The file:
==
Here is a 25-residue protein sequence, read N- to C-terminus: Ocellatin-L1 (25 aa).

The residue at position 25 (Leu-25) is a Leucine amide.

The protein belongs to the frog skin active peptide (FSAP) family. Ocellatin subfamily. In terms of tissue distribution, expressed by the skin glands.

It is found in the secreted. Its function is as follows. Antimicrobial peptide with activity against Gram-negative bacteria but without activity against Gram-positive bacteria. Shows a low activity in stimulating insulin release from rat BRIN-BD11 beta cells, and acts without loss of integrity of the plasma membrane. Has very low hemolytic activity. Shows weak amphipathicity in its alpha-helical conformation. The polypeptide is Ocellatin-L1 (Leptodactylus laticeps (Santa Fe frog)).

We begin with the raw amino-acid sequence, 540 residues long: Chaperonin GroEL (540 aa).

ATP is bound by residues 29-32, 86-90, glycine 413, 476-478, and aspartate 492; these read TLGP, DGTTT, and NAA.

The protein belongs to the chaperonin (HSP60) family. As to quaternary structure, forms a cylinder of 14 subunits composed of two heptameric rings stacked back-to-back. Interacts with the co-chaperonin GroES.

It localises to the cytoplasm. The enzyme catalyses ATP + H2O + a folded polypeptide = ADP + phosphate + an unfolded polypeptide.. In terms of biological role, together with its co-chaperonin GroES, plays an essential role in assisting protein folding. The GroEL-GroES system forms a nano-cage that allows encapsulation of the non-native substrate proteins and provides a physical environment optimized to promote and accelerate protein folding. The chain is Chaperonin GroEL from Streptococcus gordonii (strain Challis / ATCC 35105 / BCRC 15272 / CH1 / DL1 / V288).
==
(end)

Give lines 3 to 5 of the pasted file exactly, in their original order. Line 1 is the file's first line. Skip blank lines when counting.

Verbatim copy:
The protein belongs to the frog skin active peptide (FSAP) family. Ocellatin subfamily. In terms of tissue distribution, expressed by the skin glands.

It is found in the secreted. Its function is as follows. Antimicrobial peptide with activity against Gram-negative bacteria but without activity against Gram-positive bacteria. Shows a low activity in stimulating insulin release from rat BRIN-BD11 beta cells, and acts without loss of integrity of the plasma membrane. Has very low hemolytic activity. Shows weak amphipathicity in its alpha-helical conformation. The polypeptide is Ocellatin-L1 (Leptodactylus laticeps (Santa Fe frog)).

We begin with the raw amino-acid sequence, 540 residues long: Chaperonin GroEL (540 aa).